Body Image Screen – Introduction

Keith Gallasch

Rihoko Sato, Saburo Teshigawara, Broken Lights performance

Rihoko Sato, Saburo Teshigawara, Broken Lights performance

Rihoko Sato, Saburo Teshigawara, Broken Lights performance

The screen, in its many manifestations and sites (just short now of direct wiring to the brains of the blind), is ever more seamlessly integrated into our lives, in the art that plays us back to ourselves as fact or fiction and in the continuum between that is reality.

The screen is a receiver for projections, a way of seeing and can be anything—wall, water, cloud, body. But touch-sensitive computer, tablet and phone screens record and interactively transmit two-way ‘projections’—the most seductive form of contact save for face-to-face dialogue and skin contact. The screen (once just a platform for projections) has become a palpable entity, engrained in the perceptual phenomenology of everyday life. In his musings on Atlanta Eke’s Body of Work, Andrew Furhman thinks the screen has become a body, a performer—an idea that excites and disturbs him.

Two recent major photographic exhibitions celebrate the photograph as screen. Robyn Ferrell sees the images of AGNSW’s The Photograph and Australia not only as emblematic of cultural aspirations but also as a reminder of the public embrace of photography, supremely evident in the late 19th century passion for calling cards on which one’s photograph was reproduced—a prelude to today’s Facebook posts and selfies. AGSA’s Black Rose must be one of the largest exhibitions of the work of an Australian photographer—immersive for some viewers, overwhelming for others, irritating for those who saw it as egotistical and lacking the discrimination of fine art curation and engrossing for those who saw it not so much as an exhibition as a massive installation which depicts, projects, writes, speaks and plays back a traumatised life rescued by art as realised through the camera lens. Trent Parkes’ Black Rose is multimedia autobiography and as big, in its own way, as any book.

‘Installation’ is also writ large in Carriageworks’ 24 Frames Per Second. There’s a substantial history of film and video embedded in installation as well as varying degrees of cross-artform connectivity. 24 Frames pushes these further with a focus on the body, movement and immersion and involving artists and collaborators from a variety of fields. Above is a photograph of a live performance created by Japanese choreographer Saburo Teshigawara and performed by him with long-time collaborator Rihoko Sato for a commission from the 2014 Ruhrtriennale. For their Carriageworks commissioned Broken Lights, an intimate, immersive four-channel installation from Teshigawara filmed in a refractive space filled with danced-on broken glass. Will 24 Frames Per Second inform or reframe our sense of the body and movement?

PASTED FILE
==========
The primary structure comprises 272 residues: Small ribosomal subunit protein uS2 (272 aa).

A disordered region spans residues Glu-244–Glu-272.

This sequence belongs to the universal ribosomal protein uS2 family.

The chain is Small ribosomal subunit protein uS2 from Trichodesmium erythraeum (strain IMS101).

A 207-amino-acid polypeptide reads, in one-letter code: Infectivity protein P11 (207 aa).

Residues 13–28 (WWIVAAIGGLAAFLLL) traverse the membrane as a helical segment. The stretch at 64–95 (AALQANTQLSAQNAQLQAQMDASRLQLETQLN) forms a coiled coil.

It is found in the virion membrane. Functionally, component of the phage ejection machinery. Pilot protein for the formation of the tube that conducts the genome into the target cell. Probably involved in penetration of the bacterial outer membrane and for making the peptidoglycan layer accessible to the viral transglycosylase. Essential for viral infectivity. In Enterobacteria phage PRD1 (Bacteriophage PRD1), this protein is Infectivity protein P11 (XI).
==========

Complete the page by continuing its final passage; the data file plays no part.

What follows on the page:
Performance art’s preoccupation with the body was put in fresh focus by the Australian Experimental Art Foundation’s PP/VT with talks, new performances and earlier ones ‘delegated’ for reproduction to other artists. Once performance art’s authenticity rested on performances being uniquely one-off and sometimes documented by photography, review or word-of-mouth—these are the evidence, as well as the traces of the performance in or on the artist’s body. Much has changed—video archiving, live transmission, coffee table books, celebrity status for performers and popular events like the Kaldor Projects’ 13 Rooms (2013). Performance art now wants to be remembered, duplicated and rewarded. But Ben Brooker, in his report on PP/TV, thinks that “only cultural memory can do that, somewhere in the complex and fraught mix of rumour and document, visibility and erasure, that has always been the genre’s terrain.”

Cat Jones attended SXSW Interactive in Austin Texas where topics such as digital cloning of the mind via social media (with intimations of immortality) and “the brain [as] an embassy of the digestive system” were assayed. Jones also encountered the open source Map Your World project which allows disadvantaged communities to see their world anew via data collection, drawing and digitising maps with which to impel social change. Catherine Fargher, also at SXSW Interactive, was inspired by Never Alone, a computer game collaboration between nearly 40 Alaskan Inuit elders, storytellers and community members for the preservation of their heritage. She was also taken with storytelling strategies involving wearables and sensors “to create context and interactivity.”

Philip Brophy, reviewing American video artist Ryan Trecartin’s, Re’Search Wait’S (2009-10), addresses some of the downside of the ‘distributed’ body. He writes that the type of “linguistic junction” Trecartin’s work evidences “is an inevitable staple of Web 2.0, because once so many people start talking/filing/sharing/commenting/linking on any topic, their speech will approach the event horizon of lifting off from its societal plane and floating into a meta-speech realm detached from its originating communicative impulse.” He later adds, “Similar to Web 2.0’s deliberated collapses of communication, Re’Search Wait’S characters are full of lens-centric monologues.”

The relationship between body, image and screen is becoming increasingly complex at the same time as it is constantly being normalised—by innovation, commerce and, yes, art for which the screen is rich in theme and tools. The immediacy of the body-image-screen conflation makes it difficult to step back from and reflect on the self that screens and is data-screened.

RealTime issue #127 June-July 2015 pg. 3

© Keith Gallasch; for permission to reproduce apply to realtime@realtimearts.net

11 June 2015